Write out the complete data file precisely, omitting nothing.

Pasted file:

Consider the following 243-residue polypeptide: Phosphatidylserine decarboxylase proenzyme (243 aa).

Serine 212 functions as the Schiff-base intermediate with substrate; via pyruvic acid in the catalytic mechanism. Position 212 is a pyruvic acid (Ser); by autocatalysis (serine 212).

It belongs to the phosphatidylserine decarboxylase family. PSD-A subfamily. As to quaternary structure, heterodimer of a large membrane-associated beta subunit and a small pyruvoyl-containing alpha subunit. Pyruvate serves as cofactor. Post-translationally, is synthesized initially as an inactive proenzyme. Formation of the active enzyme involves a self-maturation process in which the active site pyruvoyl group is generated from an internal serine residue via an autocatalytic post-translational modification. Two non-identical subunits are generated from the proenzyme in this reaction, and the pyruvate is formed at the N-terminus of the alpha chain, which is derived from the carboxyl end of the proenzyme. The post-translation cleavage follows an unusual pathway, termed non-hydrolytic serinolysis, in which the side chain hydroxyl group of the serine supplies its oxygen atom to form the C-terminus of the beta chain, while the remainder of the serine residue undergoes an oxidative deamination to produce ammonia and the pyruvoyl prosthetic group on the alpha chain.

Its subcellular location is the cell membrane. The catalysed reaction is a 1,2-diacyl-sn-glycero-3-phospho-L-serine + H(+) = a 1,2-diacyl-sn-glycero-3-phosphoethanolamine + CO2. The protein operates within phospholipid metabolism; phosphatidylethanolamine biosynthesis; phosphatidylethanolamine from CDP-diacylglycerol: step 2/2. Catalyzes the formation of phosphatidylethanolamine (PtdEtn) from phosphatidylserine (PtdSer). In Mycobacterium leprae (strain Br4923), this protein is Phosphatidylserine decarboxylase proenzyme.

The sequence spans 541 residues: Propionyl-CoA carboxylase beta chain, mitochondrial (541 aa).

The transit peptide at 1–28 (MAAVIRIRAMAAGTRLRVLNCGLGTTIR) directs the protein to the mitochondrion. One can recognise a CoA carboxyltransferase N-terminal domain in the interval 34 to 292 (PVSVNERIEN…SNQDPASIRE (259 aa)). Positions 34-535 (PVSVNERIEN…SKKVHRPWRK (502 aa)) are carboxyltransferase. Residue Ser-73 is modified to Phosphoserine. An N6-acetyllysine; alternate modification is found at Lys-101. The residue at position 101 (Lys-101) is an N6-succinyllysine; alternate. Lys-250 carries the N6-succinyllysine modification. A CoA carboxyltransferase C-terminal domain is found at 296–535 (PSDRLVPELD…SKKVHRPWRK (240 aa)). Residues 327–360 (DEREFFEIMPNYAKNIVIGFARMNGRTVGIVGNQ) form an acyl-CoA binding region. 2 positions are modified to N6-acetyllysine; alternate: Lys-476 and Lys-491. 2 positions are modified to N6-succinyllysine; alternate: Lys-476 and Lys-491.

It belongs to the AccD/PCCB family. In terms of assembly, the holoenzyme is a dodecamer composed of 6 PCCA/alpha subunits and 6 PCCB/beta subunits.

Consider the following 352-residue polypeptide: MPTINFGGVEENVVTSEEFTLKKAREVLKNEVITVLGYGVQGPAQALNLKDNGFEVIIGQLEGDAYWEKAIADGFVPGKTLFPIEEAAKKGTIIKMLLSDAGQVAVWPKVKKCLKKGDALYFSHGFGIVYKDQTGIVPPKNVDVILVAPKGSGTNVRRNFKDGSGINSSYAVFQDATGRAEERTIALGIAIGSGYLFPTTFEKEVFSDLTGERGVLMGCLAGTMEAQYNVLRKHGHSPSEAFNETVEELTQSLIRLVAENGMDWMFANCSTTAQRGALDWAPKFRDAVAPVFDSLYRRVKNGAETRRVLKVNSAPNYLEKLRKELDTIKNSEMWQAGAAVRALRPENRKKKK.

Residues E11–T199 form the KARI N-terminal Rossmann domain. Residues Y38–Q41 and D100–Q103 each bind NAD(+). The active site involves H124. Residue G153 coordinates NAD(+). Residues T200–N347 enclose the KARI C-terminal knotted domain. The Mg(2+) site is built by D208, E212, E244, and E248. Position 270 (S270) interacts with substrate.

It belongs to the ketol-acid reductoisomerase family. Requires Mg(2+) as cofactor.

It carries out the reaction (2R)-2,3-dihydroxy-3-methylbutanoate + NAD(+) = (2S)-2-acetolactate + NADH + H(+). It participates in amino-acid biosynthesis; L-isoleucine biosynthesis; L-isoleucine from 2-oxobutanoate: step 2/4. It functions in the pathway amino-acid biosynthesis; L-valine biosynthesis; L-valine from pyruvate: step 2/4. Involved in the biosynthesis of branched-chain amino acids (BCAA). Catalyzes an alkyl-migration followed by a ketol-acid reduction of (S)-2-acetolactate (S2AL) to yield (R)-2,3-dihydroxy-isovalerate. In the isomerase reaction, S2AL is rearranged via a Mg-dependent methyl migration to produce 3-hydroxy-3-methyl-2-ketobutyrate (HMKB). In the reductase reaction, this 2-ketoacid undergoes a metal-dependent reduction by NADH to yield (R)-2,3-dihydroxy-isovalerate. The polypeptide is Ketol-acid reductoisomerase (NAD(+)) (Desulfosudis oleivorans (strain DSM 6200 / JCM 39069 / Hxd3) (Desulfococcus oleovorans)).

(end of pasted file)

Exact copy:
Consider the following 243-residue polypeptide: Phosphatidylserine decarboxylase proenzyme (243 aa).

Serine 212 functions as the Schiff-base intermediate with substrate; via pyruvic acid in the catalytic mechanism. Position 212 is a pyruvic acid (Ser); by autocatalysis (serine 212).

It belongs to the phosphatidylserine decarboxylase family. PSD-A subfamily. As to quaternary structure, heterodimer of a large membrane-associated beta subunit and a small pyruvoyl-containing alpha subunit. Pyruvate serves as cofactor. Post-translationally, is synthesized initially as an inactive proenzyme. Formation of the active enzyme involves a self-maturation process in which the active site pyruvoyl group is generated from an internal serine residue via an autocatalytic post-translational modification. Two non-identical subunits are generated from the proenzyme in this reaction, and the pyruvate is formed at the N-terminus of the alpha chain, which is derived from the carboxyl end of the proenzyme. The post-translation cleavage follows an unusual pathway, termed non-hydrolytic serinolysis, in which the side chain hydroxyl group of the serine supplies its oxygen atom to form the C-terminus of the beta chain, while the remainder of the serine residue undergoes an oxidative deamination to produce ammonia and the pyruvoyl prosthetic group on the alpha chain.

Its subcellular location is the cell membrane. The catalysed reaction is a 1,2-diacyl-sn-glycero-3-phospho-L-serine + H(+) = a 1,2-diacyl-sn-glycero-3-phosphoethanolamine + CO2. The protein operates within phospholipid metabolism; phosphatidylethanolamine biosynthesis; phosphatidylethanolamine from CDP-diacylglycerol: step 2/2. Catalyzes the formation of phosphatidylethanolamine (PtdEtn) from phosphatidylserine (PtdSer). In Mycobacterium leprae (strain Br4923), this protein is Phosphatidylserine decarboxylase proenzyme.

The sequence spans 541 residues: Propionyl-CoA carboxylase beta chain, mitochondrial (541 aa).

The transit peptide at 1–28 (MAAVIRIRAMAAGTRLRVLNCGLGTTIR) directs the protein to the mitochondrion. One can recognise a CoA carboxyltransferase N-terminal domain in the interval 34 to 292 (PVSVNERIEN…SNQDPASIRE (259 aa)). Positions 34-535 (PVSVNERIEN…SKKVHRPWRK (502 aa)) are carboxyltransferase. Residue Ser-73 is modified to Phosphoserine. An N6-acetyllysine; alternate modification is found at Lys-101. The residue at position 101 (Lys-101) is an N6-succinyllysine; alternate. Lys-250 carries the N6-succinyllysine modification. A CoA carboxyltransferase C-terminal domain is found at 296–535 (PSDRLVPELD…SKKVHRPWRK (240 aa)). Residues 327–360 (DEREFFEIMPNYAKNIVIGFARMNGRTVGIVGNQ) form an acyl-CoA binding region. 2 positions are modified to N6-acetyllysine; alternate: Lys-476 and Lys-491. 2 positions are modified to N6-succinyllysine; alternate: Lys-476 and Lys-491.

It belongs to the AccD/PCCB family. In terms of assembly, the holoenzyme is a dodecamer composed of 6 PCCA/alpha subunits and 6 PCCB/beta subunits.

Consider the following 352-residue polypeptide: MPTINFGGVEENVVTSEEFTLKKAREVLKNEVITVLGYGVQGPAQALNLKDNGFEVIIGQLEGDAYWEKAIADGFVPGKTLFPIEEAAKKGTIIKMLLSDAGQVAVWPKVKKCLKKGDALYFSHGFGIVYKDQTGIVPPKNVDVILVAPKGSGTNVRRNFKDGSGINSSYAVFQDATGRAEERTIALGIAIGSGYLFPTTFEKEVFSDLTGERGVLMGCLAGTMEAQYNVLRKHGHSPSEAFNETVEELTQSLIRLVAENGMDWMFANCSTTAQRGALDWAPKFRDAVAPVFDSLYRRVKNGAETRRVLKVNSAPNYLEKLRKELDTIKNSEMWQAGAAVRALRPENRKKKK.

Residues E11–T199 form the KARI N-terminal Rossmann domain. Residues Y38–Q41 and D100–Q103 each bind NAD(+). The active site involves H124. Residue G153 coordinates NAD(+). Residues T200–N347 enclose the KARI C-terminal knotted domain. The Mg(2+) site is built by D208, E212, E244, and E248. Position 270 (S270) interacts with substrate.

It belongs to the ketol-acid reductoisomerase family. Requires Mg(2+) as cofactor.

It carries out the reaction (2R)-2,3-dihydroxy-3-methylbutanoate + NAD(+) = (2S)-2-acetolactate + NADH + H(+). It participates in amino-acid biosynthesis; L-isoleucine biosynthesis; L-isoleucine from 2-oxobutanoate: step 2/4. It functions in the pathway amino-acid biosynthesis; L-valine biosynthesis; L-valine from pyruvate: step 2/4. Involved in the biosynthesis of branched-chain amino acids (BCAA). Catalyzes an alkyl-migration followed by a ketol-acid reduction of (S)-2-acetolactate (S2AL) to yield (R)-2,3-dihydroxy-isovalerate. In the isomerase reaction, S2AL is rearranged via a Mg-dependent methyl migration to produce 3-hydroxy-3-methyl-2-ketobutyrate (HMKB). In the reductase reaction, this 2-ketoacid undergoes a metal-dependent reduction by NADH to yield (R)-2,3-dihydroxy-isovalerate. The polypeptide is Ketol-acid reductoisomerase (NAD(+)) (Desulfosudis oleivorans (strain DSM 6200 / JCM 39069 / Hxd3) (Desulfococcus oleovorans)).